Shannon Hogan Marks Second Season With Islanders

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September 17, 2014: Shannon Hogan's headshot is taken for the MSG Network.
Shannon Hogan continues her work with the Islanders this season.

While the New York Islanders’ fan base continues adjusting to the commuter lifestyle of its new Brooklyn home, MSG Networks host and reporter Shannon Hogan is hitting her stride in the second season of her stint with the team.

Hogan joined the Islanders broadcast squad last year, at the beginning of what turned out to be somewhat of a renaissance for the long-beleaguered franchise. Rather than squeaking into the playoffs as they did in 2013, the team dominated their division for much of the 2014-15 season, before finally losing to the Washington Capitals in a hard-fought, seven-game series.

Nassau Coliseum went silent after that playoff exit, as the team found a new home at Barclays Center in Brooklyn. But for Hogan, the static created by raucous island crowds during the old barn’s final season is a sound she still hears reverberating to this day.

“I told everyone that was the best professional year of my life,” said Hogan, who went from a small, northern California market to Detroit before joining MSG. “I’ve covered a lot of things. I’ve worked covering the Red Wings where the playoffs were a given every season. While those fans didn’t take it for granted, there was something special about last season. I felt so lucky to be a part of it in my first season with the team. And I feel lucky to be a part of the team’s transition from the Coliseum to Brooklyn.”

HoganSports_120915_IslandersLogoBefore landing on Long Island, Hogan made a name for herself in the sports world covering big events including the 2010 U.S. Open, the 2010 and 2012 World Series and the 2010 Big Chill, a massive outdoor college hockey game featuring Michigan vs. Michigan State. During her time in Detroit, Hogan won a Michigan Emmy Award for her work with Fox Sports Detroit.

But it was in Salinas, CA, where Hogan sharpened her skills as an on-air personality. She covered sports, but with plenty of hard news in Salinas, Hogan got a taste of the grittier side of journalism as well.

“There was a lot of good stuff to report on there and, unfortunately, a lot of serious stuff. I’d cover shootings and stop and think, ‘I can’t believe I’m doing this right now,’” said Hogan, who studied broadcast journalism at the University of Missouri’s School of Journalism and dreamed of being a journalist since she was 8-years-old. “It was a small TV market and it gave me a wonderful opportunity to shoot video and write everything and edit and produce.”

Amid the shootings and the rest of the bad news Salinas had to offer, Hogan always knew she wanted to move into sports full time. She ended up in Detroit, where she spent much of her youth, covering the Tigers, Red Wings and more. Hogan cherishes the good-natured escapism inherent in sports—and views it as an important necessity in a chaotic world.

“The rest of the news is bad, but no matter what is going on in life or at home, a lost loved one or lost job, you can always turn on the TV and watch your sports team and win or lose it’s a good part of the day,” she said. “I made a conscious decision that I wanted to be the good part of someone’s day.”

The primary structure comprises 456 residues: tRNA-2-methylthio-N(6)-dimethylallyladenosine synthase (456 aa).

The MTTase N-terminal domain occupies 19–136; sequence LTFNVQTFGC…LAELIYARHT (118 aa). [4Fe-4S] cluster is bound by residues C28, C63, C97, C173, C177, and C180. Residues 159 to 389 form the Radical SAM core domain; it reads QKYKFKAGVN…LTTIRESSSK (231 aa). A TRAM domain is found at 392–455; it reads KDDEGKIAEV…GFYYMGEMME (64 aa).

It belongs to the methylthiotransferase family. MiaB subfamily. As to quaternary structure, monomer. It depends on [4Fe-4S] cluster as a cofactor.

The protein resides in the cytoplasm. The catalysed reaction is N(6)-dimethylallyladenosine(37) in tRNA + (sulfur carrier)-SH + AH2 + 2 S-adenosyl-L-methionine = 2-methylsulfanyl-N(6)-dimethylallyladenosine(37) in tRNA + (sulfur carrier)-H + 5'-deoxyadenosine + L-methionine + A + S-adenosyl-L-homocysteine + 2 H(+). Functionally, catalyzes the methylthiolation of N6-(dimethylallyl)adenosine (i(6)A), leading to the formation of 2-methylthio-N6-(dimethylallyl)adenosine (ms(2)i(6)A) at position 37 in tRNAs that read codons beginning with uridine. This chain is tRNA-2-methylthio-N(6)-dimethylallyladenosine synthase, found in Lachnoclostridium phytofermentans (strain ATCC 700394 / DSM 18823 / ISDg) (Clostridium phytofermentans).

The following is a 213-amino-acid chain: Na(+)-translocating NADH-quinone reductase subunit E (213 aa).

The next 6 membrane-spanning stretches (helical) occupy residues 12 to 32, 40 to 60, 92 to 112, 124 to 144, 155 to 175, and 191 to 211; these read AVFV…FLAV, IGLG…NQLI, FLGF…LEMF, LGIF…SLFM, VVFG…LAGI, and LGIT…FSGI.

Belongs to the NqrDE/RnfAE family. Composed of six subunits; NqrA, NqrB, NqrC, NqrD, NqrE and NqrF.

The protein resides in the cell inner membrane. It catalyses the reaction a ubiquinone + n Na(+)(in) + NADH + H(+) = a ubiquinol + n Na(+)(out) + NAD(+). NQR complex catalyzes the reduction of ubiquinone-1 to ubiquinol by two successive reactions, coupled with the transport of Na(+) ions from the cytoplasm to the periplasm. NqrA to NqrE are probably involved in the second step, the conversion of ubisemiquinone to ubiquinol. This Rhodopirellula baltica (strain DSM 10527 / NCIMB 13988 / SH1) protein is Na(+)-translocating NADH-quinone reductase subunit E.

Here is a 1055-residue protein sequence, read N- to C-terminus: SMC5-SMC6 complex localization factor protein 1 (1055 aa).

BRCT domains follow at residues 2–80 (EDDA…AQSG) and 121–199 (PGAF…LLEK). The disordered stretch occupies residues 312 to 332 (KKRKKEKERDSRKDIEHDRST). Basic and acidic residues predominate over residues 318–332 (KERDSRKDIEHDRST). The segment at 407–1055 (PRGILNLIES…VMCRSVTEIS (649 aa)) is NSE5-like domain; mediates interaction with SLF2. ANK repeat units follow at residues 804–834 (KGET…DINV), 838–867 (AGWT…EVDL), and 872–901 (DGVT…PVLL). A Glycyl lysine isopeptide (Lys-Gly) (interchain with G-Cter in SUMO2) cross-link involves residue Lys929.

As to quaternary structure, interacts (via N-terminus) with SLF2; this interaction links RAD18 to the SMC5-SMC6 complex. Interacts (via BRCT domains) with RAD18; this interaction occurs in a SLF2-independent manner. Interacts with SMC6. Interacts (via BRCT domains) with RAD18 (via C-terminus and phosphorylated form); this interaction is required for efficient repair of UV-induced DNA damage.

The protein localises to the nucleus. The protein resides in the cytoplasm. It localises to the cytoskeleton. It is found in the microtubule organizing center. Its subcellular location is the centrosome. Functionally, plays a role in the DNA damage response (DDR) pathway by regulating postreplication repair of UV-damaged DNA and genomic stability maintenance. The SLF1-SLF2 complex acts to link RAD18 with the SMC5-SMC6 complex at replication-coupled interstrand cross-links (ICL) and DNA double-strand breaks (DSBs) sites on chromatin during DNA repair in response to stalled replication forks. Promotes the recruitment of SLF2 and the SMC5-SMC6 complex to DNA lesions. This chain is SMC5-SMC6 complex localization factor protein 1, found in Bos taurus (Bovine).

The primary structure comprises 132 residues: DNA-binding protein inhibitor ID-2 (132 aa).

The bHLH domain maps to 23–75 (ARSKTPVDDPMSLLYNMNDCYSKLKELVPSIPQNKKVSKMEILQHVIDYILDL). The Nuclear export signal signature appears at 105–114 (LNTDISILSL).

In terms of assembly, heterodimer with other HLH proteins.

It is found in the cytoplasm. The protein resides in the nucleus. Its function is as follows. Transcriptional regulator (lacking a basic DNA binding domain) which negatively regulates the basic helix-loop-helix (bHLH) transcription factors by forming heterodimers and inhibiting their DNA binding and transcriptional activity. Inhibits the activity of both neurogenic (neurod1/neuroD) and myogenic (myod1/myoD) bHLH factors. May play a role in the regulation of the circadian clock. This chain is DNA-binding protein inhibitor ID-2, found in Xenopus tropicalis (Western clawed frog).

And through the many ups and downs of the hockey season, Hogan injects energy into the Islanders’ pre-game, post-game and intermission coverage, while also interviewing coaches and players, interacting with fans and bantering with the rest of broadcast team, including Howie Rose, Butch Goring, Rick DiPietro and “hockey maven” Stan Fischler.

HoganSports_120915CHogan also feels a kinship with other women in the sports industry throughout the country. She looks back at the professional women in sports broadcasting that have opened the door for her, while looking forward to her own potential to help others break into what was historically a male-dominated industry.

“More and more women are saying we are good enough to do this. We are credible journalists and you should listen to us,” she said. “While there are still hurdles to being a woman in this industry, as far as access goes, it is not much of an issue anymore.”

Hogan’s heroines in the sports world include Detroit’s Jennifer Hammond, ESPN’s Linda Cohn and MLB Network’s Sam Ryan. Meanwhile, in the Metropolitan area hockey scene, Hogan said women have been making an impact in the broadcast booth for a number of years with MSG Networks’ Deb Placey and Devils’ radio commentator Sherry Ross.

“Without all the ones who came before me, I wouldn’t be here and I can only hope that I am in some way helping the next generation,” she said. “It doesn’t even have to be a gender thing. It’s just good people doing a good job. There is plenty of room for everyone.”

And Hogan believes there is room for hockey in Brooklyn—and that the fan base will learn to shake Barclays just as they shook the Coliseum.

“The Coliseum was the only arena the fans knew for so long. Because of that history, it’s unfair to hold Brooklyn to that same standard,” she said. “It’s a great opportunity to grow the Islanders’ fan base and the sport of hockey.”


Editor’s Note: This story was originally published December 14, 2015.

 

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